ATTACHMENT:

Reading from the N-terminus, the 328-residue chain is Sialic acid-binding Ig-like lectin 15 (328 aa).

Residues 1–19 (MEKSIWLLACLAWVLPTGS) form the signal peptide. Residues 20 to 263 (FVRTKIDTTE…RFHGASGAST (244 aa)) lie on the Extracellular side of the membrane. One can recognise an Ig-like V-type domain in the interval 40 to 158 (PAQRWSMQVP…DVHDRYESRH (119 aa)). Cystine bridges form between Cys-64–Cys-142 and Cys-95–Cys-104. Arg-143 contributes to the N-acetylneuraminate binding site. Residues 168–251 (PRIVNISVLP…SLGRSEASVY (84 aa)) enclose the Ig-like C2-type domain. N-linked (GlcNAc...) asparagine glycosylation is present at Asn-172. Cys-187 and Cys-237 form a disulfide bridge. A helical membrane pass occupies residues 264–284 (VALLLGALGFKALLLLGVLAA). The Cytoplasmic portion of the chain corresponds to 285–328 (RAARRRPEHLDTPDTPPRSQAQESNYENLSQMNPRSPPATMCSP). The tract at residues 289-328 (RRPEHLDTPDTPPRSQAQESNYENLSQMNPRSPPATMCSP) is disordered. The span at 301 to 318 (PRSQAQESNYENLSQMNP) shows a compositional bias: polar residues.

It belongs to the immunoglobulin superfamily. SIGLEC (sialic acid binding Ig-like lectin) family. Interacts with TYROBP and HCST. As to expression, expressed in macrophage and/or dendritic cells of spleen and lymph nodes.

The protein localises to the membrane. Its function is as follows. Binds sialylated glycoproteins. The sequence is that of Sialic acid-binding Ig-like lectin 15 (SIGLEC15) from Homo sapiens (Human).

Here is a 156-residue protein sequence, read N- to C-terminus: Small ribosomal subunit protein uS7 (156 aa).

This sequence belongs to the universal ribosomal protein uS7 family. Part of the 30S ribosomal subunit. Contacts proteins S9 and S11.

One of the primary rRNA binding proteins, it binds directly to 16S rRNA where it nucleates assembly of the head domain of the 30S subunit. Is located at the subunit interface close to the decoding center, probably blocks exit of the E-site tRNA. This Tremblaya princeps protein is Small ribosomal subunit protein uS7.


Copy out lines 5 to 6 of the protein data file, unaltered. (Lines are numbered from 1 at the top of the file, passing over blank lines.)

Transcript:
Here is a 156-residue protein sequence, read N- to C-terminus: Small ribosomal subunit protein uS7 (156 aa).

This sequence belongs to the universal ribosomal protein uS7 family. Part of the 30S ribosomal subunit. Contacts proteins S9 and S11.